Once upon a time, there was a bee called Dan. He had slept all winter and was still pretty tired and cold, but he was getting hungry waiting for the sun to come out and warm up nature. He was all snuggled up with his family of 30,000 bees in their hive, keeping warm.
Sometimes the sun warms up the hive and it can trick a bee into thinking spring has sprung. Dan had learned from his family that it was dangerous for a bee to venture out of the hive or even out of the comforts of the warmth of their snuggle. His uncle couldn’t wait one year and he was sadly missed. In memory of his uncle, the bees all met and decided they would elect a head bee for each hive. Dan was now protector of the lady worker bees and their precious Queen Bee of the hive.
The warm days came and continued and finally, it was time. Dan peered out into the world, looking for signs it was time for him to come out. He called out to the next hive for its leader, but it still took several more days of warmth before the hive heated up enough, turning the crystallized honey into a warm, runny, amber flowing liquid fit for a honey bear.
Some of the younger bees were becoming restless, and it was Dan’s job to keep everyone safe. He explained to the younger bees about the cycle of nature that changed with the seasons. In every season, there is a reason why nature acts the way it does. “Bees,” he explained, “are part of the summer season, along with all the delicious flowers they collect pollen from, like dandelions, rose buds, vegetables and fruits.”
“Dandelions! What are they?” the bees buzzed as they asked Dan questions. Their set of five eyes each were wide open watching him. Dan had learned the story a long time ago when he was a young bee. It was how he got his name. For all the bees, it seemed like a long time ago, but it was a mere moment of time ago when Dan’s Mom and Dad told him this story, too.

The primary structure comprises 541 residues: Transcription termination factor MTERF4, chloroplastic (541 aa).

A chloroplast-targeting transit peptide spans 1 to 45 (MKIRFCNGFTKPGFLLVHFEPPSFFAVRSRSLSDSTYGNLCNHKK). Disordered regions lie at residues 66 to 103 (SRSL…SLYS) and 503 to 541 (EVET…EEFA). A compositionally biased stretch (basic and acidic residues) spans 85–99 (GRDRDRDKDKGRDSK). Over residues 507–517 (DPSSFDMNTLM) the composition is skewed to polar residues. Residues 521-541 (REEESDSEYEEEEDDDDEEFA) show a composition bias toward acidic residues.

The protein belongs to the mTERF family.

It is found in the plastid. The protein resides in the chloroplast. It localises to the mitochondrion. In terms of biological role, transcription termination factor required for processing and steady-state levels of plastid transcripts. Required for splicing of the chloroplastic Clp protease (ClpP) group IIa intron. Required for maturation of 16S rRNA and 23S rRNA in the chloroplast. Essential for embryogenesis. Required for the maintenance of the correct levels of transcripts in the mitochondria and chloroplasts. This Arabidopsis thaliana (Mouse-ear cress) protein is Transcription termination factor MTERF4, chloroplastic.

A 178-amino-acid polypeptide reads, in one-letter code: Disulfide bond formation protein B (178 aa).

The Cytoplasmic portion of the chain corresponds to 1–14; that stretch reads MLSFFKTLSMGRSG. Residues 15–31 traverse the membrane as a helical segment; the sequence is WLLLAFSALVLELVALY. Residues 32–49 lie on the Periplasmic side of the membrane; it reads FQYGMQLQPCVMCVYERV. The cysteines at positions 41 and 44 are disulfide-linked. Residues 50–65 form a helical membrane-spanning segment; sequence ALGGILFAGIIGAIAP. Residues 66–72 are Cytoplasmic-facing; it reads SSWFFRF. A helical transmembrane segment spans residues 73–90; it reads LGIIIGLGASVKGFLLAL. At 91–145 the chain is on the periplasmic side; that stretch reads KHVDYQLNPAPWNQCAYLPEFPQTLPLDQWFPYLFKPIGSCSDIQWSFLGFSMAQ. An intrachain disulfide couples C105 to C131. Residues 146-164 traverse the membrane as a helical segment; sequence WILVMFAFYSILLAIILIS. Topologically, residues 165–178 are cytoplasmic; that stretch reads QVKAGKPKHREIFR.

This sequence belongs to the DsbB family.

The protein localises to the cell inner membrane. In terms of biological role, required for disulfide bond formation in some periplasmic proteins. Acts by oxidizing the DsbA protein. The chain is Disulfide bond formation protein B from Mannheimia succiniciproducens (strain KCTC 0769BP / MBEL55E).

“Dan-de-lions,” they told Dan, “are God’s way of letting nature roar to the bees to convince them to come out for dinner and play amongst the flowers tickling them to bud and sprout in the magical world of nature.” Dan explained that dandelions were like lions roaring in the fields to let them know it is safe for them to come out of the hive. When the lions open their mouth, their teeth spike and turn bright yellow as they tilt their heads up to the sun to ask it to get warmer so they can grow taller. The French bees learned that “dent-de-lion” means “tooth of the lion.” Dan told the other bees that dandelions also have healing abilities that can help humans. That is why bees dance with them, to pass along that healing to humans through their honey.
Just then he heard, “Look, dan-de-lions are roaring!” All the bees looked out of the hive through the hexagonal windows in search of a dandelion. They didn’t see just one dandelion! They saw a field of yellow as bright as the sun, waving back and forth in the spring sunshine, gently bending their stalks in the warmth of the winds that danced and swirled around them. Mother Nature was out with her magic sparkles and sweet voice, waking up everyone for springtime. There she was in the middle of the field dressed in a light blue bonnet and dress, looking like an orchestra conductor teaching the dandelions how to dance and sing and reach up to the warm sun in the clear blue sky.
All eyes peered out the hive as the buzzing increased so loudly that Mother Nature heard it. All of a sudden, she disappeared. The hive went silent, for they thought they scared away Mother Nature. Then they felt a loving warmth approach them. Just then they heard the sweetest voice of all call out to them to come out and play. She didn’t disappear! Mother Nature was simply able to move so quickly that even the bees couldn’t keep up with her.
“Out,” she called each of them, by name, to dance with her in the field full of dandelions as they all rejoiced in the coming of spring. Dan stayed behind to make sure all the bees made it out safely to meet Mother Nature. Mother Nature greeted them all. And when Dan finally appeared, she smiled so sweetly. She missed how his beautiful wings twinkled in the sunshine. He humbly thanked her for coming to wake everyone. She knew the bees were in good hands after hearing the lessons Dan lovingly conveyed to them.
The tradition of the bees carries on. Mother Nature encouraged them all to practice, practice, practice pollinating as they dance in the gardens of nature. “Quickly,” she encouraged them, “enjoy the sweet nectar, before the dandelions disappear in the puff of the lions breath.”
But fear not, their seeds spread their love to share in the dance with the bees next year.